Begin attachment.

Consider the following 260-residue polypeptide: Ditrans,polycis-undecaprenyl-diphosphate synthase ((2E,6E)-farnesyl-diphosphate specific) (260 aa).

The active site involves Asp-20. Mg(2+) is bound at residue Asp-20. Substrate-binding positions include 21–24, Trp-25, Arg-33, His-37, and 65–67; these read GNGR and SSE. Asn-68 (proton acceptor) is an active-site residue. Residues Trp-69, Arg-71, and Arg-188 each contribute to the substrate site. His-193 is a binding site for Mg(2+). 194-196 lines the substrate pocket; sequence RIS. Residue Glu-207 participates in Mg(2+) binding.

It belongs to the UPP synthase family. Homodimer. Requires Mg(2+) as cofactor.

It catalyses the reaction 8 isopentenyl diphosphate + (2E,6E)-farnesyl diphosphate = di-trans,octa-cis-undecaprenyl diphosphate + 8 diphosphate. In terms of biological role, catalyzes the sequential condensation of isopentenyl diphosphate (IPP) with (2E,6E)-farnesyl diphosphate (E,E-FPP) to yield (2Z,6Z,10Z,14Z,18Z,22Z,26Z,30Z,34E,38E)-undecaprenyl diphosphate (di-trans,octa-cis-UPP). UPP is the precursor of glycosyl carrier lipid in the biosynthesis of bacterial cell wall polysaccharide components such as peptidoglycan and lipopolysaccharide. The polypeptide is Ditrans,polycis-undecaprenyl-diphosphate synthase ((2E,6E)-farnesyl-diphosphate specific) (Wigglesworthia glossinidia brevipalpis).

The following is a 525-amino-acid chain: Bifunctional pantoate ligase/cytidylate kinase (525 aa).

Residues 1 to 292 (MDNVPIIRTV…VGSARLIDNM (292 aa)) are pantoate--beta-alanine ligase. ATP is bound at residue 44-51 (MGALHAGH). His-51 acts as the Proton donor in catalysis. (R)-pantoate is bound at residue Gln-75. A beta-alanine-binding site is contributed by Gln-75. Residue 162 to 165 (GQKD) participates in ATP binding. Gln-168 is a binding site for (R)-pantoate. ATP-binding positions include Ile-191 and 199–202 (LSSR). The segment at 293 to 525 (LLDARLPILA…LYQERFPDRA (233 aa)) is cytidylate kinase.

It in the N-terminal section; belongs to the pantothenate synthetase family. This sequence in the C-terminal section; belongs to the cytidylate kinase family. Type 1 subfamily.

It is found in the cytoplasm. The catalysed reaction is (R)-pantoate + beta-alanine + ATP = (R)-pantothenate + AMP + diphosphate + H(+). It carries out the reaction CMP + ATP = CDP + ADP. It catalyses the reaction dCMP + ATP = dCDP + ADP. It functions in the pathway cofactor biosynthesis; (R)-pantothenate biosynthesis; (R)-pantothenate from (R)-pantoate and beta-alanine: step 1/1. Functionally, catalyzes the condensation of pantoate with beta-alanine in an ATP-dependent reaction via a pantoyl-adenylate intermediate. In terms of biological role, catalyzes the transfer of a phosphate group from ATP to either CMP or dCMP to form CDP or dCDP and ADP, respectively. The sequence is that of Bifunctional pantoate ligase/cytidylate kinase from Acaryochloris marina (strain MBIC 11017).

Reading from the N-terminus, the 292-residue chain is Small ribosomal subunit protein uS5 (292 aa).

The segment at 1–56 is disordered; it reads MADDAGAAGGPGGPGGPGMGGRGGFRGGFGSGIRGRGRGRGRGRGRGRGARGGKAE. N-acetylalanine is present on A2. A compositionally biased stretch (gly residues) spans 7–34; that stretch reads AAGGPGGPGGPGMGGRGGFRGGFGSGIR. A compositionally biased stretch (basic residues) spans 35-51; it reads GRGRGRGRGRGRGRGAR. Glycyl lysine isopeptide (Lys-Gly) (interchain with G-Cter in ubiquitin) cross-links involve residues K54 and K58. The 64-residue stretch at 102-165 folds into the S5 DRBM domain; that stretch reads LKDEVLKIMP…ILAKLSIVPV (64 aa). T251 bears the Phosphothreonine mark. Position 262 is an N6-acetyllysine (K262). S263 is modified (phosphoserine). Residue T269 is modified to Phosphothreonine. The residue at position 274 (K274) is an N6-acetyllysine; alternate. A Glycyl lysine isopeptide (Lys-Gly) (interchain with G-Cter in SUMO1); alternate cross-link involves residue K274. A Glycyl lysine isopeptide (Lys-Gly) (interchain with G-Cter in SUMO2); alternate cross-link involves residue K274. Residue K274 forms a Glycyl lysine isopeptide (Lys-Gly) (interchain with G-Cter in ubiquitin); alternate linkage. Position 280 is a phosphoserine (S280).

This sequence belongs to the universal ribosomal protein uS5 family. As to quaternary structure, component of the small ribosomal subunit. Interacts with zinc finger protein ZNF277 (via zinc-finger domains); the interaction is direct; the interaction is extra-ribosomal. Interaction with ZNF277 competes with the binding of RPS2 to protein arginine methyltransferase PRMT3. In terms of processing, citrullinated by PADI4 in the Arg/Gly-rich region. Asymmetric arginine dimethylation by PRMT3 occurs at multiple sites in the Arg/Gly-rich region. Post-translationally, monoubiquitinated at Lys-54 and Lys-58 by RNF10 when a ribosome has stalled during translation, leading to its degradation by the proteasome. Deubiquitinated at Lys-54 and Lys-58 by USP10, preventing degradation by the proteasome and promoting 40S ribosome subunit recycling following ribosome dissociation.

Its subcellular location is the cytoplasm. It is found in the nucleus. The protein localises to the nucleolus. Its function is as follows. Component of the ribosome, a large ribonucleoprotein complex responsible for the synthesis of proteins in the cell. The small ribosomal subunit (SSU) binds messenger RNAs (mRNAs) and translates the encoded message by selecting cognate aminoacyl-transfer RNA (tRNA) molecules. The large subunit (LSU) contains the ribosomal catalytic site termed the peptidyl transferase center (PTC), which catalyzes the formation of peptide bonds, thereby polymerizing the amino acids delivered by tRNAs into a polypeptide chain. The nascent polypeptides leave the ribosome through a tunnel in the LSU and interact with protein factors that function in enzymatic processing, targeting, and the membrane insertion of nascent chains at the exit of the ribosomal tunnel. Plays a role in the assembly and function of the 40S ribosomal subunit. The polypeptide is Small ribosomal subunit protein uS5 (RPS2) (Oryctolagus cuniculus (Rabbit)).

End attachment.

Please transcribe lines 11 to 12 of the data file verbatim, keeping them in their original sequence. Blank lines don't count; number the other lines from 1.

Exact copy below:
This sequence belongs to the universal ribosomal protein uS5 family. As to quaternary structure, component of the small ribosomal subunit. Interacts with zinc finger protein ZNF277 (via zinc-finger domains); the interaction is direct; the interaction is extra-ribosomal. Interaction with ZNF277 competes with the binding of RPS2 to protein arginine methyltransferase PRMT3. In terms of processing, citrullinated by PADI4 in the Arg/Gly-rich region. Asymmetric arginine dimethylation by PRMT3 occurs at multiple sites in the Arg/Gly-rich region. Post-translationally, monoubiquitinated at Lys-54 and Lys-58 by RNF10 when a ribosome has stalled during translation, leading to its degradation by the proteasome. Deubiquitinated at Lys-54 and Lys-58 by USP10, preventing degradation by the proteasome and promoting 40S ribosome subunit recycling following ribosome dissociation.

Its subcellular location is the cytoplasm. It is found in the nucleus. The protein localises to the nucleolus. Its function is as follows. Component of the ribosome, a large ribonucleoprotein complex responsible for the synthesis of proteins in the cell. The small ribosomal subunit (SSU) binds messenger RNAs (mRNAs) and translates the encoded message by selecting cognate aminoacyl-transfer RNA (tRNA) molecules. The large subunit (LSU) contains the ribosomal catalytic site termed the peptidyl transferase center (PTC), which catalyzes the formation of peptide bonds, thereby polymerizing the amino acids delivered by tRNAs into a polypeptide chain. The nascent polypeptides leave the ribosome through a tunnel in the LSU and interact with protein factors that function in enzymatic processing, targeting, and the membrane insertion of nascent chains at the exit of the ribosomal tunnel. Plays a role in the assembly and function of the 40S ribosomal subunit. The polypeptide is Small ribosomal subunit protein uS5 (RPS2) (Oryctolagus cuniculus (Rabbit)).